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Grace in a Coffee Pot View Comments
By Charity Vogel

IT’S OCCURRED TO ME lately that maybe the single-serve coffee dispenser is what is wrong with us these days.

OK, maybe that’s overstating matters a bit. Still, I’m starting to wonder: do those little single-serve coffee capsules signify something going awry in the American spirit, a push toward individual wants and desires over the good of the larger community?

Think about it: the premise behind the single-serve coffeemakers—which use hot water and small plastic containers of ground beans to dispense hot coffee in one-cup increments—is beguiling at first blush.

Advertisements for these single-cup coffeemakers admonish us with, “Don’t make a whole pot! Just make one cup at a time, fresh and steaming whenever you need it.”

This is attractive in its simplicity, nearly foolproof in its appeal. Indeed, this sort of consumption could even be interpreted as pious in a vague sort of way: I am not going to use energy and a filter and a pile of grounds to make a large amount of beverage at one time, the user may think.

Perhaps this is why these machines can command as much as $100 in stores. We seem to love paying a lot for the chance to be seen as socially conscious.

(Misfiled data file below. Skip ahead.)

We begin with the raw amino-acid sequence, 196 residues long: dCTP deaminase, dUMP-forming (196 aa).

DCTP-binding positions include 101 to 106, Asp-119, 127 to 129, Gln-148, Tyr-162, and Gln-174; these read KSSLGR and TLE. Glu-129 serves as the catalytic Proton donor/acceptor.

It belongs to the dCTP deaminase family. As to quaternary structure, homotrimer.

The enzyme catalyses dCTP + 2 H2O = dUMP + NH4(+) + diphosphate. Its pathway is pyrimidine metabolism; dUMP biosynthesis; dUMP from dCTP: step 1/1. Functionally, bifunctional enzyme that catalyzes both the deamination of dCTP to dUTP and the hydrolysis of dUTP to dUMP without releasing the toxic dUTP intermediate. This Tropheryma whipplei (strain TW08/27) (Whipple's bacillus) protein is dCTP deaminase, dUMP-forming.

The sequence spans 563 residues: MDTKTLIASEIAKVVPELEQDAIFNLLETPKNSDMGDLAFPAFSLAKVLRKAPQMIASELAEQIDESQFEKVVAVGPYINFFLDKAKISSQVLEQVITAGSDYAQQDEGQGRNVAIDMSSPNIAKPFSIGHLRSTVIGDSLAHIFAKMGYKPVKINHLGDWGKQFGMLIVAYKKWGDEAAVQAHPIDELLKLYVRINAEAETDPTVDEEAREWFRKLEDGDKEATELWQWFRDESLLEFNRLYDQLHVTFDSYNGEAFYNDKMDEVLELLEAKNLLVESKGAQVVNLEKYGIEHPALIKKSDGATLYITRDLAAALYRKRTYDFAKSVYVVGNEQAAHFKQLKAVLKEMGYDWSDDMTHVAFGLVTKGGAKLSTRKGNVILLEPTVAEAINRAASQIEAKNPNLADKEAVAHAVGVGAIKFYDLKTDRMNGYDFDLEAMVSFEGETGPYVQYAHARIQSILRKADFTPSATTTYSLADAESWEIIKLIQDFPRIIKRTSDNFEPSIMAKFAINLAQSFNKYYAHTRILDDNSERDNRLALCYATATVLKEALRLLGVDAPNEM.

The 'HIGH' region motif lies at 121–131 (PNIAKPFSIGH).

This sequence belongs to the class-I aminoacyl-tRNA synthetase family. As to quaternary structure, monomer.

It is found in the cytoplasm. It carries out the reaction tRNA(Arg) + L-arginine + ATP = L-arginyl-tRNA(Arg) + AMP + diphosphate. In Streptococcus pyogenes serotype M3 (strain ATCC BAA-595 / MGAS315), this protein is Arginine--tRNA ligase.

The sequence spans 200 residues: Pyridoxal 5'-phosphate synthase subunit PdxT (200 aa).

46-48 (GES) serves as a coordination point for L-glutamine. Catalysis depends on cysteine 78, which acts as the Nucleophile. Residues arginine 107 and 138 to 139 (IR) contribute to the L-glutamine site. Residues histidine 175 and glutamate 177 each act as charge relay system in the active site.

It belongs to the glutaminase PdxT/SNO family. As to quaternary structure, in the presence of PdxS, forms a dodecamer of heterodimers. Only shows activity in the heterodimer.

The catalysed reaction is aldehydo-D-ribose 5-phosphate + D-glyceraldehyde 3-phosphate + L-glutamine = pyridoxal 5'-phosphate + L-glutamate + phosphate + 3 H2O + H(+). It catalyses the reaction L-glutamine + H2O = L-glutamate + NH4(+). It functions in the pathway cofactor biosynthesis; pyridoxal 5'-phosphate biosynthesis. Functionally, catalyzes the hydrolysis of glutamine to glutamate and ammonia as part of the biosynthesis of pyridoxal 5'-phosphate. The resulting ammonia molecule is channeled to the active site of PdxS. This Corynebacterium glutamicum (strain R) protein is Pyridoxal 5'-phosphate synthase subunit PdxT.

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Charity Vogel, a western New York native who earned a doctorate in English from the University of Buffalo, is finishing a book on a forgotten American train wreck, The Angola Horror, for Cornell University Press. Learn more about this project at angolahorror.com.

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Colette: Colette did not seek the limelight, but in doing God’s will she certainly attracted a lot of attention. 
<p>Colette was born in Corbie, France. At 21 she began to follow the Third Order Rule and became an anchoress, a woman walled into a room whose only opening was a window into a church. </p><p>After four years of prayer and penance in this cell, she left it. With the approval and encouragement of the pope, she joined the Poor Clares and reintroduced the primitive Rule of St. Clare in the 17 monasteries she established. Her sisters were known for their poverty—they rejected any fixed income—and for their perpetual fast. Colette’s reform movement spread to other countries and is still thriving today. Colette was canonized in 1807.</p> American Catholic Blog Being human means that I’m made in God’s image and likeness. Therefore I’m gifted; I have dignity and a great destiny. But being human also means that I’m a creature, not the Creator. I have limits that I need to recognize and respect.

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